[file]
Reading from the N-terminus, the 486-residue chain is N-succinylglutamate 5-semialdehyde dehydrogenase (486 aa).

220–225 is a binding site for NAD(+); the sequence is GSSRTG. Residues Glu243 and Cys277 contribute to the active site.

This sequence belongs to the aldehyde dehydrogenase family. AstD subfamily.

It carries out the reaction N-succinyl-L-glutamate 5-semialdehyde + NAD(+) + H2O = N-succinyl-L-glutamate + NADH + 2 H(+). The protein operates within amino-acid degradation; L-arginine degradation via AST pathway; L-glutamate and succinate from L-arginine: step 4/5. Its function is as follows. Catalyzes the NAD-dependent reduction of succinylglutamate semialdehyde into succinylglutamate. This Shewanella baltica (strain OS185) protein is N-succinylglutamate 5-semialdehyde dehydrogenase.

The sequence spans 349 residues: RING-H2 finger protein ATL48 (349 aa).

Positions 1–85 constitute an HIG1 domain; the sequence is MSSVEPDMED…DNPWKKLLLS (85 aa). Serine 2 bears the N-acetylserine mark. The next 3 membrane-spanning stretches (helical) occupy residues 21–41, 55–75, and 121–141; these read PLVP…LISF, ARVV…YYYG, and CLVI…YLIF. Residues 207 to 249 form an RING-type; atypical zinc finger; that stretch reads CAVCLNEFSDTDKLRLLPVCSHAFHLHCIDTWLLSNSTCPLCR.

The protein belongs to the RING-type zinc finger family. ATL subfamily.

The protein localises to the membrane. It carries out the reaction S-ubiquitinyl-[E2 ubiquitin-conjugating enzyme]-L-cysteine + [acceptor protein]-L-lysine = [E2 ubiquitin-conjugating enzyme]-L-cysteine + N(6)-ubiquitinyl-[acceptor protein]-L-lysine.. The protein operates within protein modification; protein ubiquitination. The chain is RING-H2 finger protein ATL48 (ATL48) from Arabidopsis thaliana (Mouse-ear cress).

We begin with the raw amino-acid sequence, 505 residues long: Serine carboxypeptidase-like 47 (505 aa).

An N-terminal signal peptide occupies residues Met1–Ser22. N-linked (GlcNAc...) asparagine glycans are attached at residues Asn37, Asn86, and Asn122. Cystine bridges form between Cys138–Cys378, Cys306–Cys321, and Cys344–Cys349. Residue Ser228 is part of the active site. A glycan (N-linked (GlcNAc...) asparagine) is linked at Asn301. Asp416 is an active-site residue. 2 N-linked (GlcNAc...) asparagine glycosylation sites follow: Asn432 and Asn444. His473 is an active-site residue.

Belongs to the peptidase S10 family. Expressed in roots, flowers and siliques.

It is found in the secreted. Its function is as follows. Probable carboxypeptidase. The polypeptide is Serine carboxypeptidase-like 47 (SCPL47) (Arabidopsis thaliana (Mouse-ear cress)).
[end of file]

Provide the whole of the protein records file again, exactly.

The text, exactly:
Reading from the N-terminus, the 486-residue chain is N-succinylglutamate 5-semialdehyde dehydrogenase (486 aa).

220–225 is a binding site for NAD(+); the sequence is GSSRTG. Residues Glu243 and Cys277 contribute to the active site.

This sequence belongs to the aldehyde dehydrogenase family. AstD subfamily.

It carries out the reaction N-succinyl-L-glutamate 5-semialdehyde + NAD(+) + H2O = N-succinyl-L-glutamate + NADH + 2 H(+). The protein operates within amino-acid degradation; L-arginine degradation via AST pathway; L-glutamate and succinate from L-arginine: step 4/5. Its function is as follows. Catalyzes the NAD-dependent reduction of succinylglutamate semialdehyde into succinylglutamate. This Shewanella baltica (strain OS185) protein is N-succinylglutamate 5-semialdehyde dehydrogenase.

The sequence spans 349 residues: RING-H2 finger protein ATL48 (349 aa).

Positions 1–85 constitute an HIG1 domain; the sequence is MSSVEPDMED…DNPWKKLLLS (85 aa). Serine 2 bears the N-acetylserine mark. The next 3 membrane-spanning stretches (helical) occupy residues 21–41, 55–75, and 121–141; these read PLVP…LISF, ARVV…YYYG, and CLVI…YLIF. Residues 207 to 249 form an RING-type; atypical zinc finger; that stretch reads CAVCLNEFSDTDKLRLLPVCSHAFHLHCIDTWLLSNSTCPLCR.

The protein belongs to the RING-type zinc finger family. ATL subfamily.

The protein localises to the membrane. It carries out the reaction S-ubiquitinyl-[E2 ubiquitin-conjugating enzyme]-L-cysteine + [acceptor protein]-L-lysine = [E2 ubiquitin-conjugating enzyme]-L-cysteine + N(6)-ubiquitinyl-[acceptor protein]-L-lysine.. The protein operates within protein modification; protein ubiquitination. The chain is RING-H2 finger protein ATL48 (ATL48) from Arabidopsis thaliana (Mouse-ear cress).

We begin with the raw amino-acid sequence, 505 residues long: Serine carboxypeptidase-like 47 (505 aa).

An N-terminal signal peptide occupies residues Met1–Ser22. N-linked (GlcNAc...) asparagine glycans are attached at residues Asn37, Asn86, and Asn122. Cystine bridges form between Cys138–Cys378, Cys306–Cys321, and Cys344–Cys349. Residue Ser228 is part of the active site. A glycan (N-linked (GlcNAc...) asparagine) is linked at Asn301. Asp416 is an active-site residue. 2 N-linked (GlcNAc...) asparagine glycosylation sites follow: Asn432 and Asn444. His473 is an active-site residue.

Belongs to the peptidase S10 family. Expressed in roots, flowers and siliques.

It is found in the secreted. Its function is as follows. Probable carboxypeptidase. The polypeptide is Serine carboxypeptidase-like 47 (SCPL47) (Arabidopsis thaliana (Mouse-ear cress)).